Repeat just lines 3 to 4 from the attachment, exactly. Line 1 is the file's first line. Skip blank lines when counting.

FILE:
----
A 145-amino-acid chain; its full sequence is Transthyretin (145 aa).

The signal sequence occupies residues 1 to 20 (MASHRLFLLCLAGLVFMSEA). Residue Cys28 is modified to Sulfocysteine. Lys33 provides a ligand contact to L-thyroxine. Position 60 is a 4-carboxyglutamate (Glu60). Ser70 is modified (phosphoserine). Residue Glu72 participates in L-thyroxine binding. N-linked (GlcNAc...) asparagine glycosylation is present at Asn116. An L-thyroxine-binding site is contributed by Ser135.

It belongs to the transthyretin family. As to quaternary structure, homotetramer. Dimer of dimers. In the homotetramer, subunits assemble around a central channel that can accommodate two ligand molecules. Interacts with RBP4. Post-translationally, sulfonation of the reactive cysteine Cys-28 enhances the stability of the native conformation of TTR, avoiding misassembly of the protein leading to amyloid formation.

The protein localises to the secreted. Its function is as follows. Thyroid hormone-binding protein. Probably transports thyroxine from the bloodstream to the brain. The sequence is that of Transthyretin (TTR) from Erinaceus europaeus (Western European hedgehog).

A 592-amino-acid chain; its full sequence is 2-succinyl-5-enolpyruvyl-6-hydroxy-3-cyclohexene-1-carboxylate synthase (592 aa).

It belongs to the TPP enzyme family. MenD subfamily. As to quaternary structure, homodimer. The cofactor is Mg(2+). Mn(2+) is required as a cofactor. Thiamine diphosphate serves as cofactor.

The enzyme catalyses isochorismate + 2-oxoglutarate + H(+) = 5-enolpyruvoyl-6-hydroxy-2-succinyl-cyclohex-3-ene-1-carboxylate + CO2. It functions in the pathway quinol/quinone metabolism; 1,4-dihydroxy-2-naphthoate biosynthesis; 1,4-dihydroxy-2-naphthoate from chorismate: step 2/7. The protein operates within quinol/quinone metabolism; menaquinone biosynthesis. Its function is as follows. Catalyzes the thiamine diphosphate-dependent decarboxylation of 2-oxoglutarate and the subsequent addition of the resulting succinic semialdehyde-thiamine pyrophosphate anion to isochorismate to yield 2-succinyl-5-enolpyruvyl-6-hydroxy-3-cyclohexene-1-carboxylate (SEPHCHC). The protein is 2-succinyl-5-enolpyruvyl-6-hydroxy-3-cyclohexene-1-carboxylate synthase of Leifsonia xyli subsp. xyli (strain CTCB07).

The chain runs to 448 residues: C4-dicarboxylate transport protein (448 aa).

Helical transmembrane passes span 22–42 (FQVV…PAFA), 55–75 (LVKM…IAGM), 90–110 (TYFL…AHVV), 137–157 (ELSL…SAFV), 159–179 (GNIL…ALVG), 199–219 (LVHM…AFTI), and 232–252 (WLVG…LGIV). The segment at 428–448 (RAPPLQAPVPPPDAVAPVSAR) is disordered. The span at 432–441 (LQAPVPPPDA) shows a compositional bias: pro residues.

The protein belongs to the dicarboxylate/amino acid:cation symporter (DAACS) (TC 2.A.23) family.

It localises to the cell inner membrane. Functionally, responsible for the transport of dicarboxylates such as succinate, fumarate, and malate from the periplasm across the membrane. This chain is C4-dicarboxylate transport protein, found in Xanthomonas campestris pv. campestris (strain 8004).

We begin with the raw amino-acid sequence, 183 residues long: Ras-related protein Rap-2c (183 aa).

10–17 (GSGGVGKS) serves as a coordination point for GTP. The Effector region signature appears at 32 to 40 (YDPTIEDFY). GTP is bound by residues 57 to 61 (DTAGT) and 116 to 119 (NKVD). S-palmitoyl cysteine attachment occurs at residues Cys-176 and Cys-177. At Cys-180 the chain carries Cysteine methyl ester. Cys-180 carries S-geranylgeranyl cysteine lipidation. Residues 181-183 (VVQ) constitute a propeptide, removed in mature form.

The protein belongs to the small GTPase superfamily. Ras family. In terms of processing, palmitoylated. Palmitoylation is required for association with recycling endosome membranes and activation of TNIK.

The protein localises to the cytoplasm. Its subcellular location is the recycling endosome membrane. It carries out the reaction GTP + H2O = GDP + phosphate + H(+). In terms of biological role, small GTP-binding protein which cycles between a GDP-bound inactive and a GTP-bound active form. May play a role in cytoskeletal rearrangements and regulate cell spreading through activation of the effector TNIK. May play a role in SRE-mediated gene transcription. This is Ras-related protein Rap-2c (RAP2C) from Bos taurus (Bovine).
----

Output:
It belongs to the transthyretin family. As to quaternary structure, homotetramer. Dimer of dimers. In the homotetramer, subunits assemble around a central channel that can accommodate two ligand molecules. Interacts with RBP4. Post-translationally, sulfonation of the reactive cysteine Cys-28 enhances the stability of the native conformation of TTR, avoiding misassembly of the protein leading to amyloid formation.

The protein localises to the secreted. Its function is as follows. Thyroid hormone-binding protein. Probably transports thyroxine from the bloodstream to the brain. The sequence is that of Transthyretin (TTR) from Erinaceus europaeus (Western European hedgehog).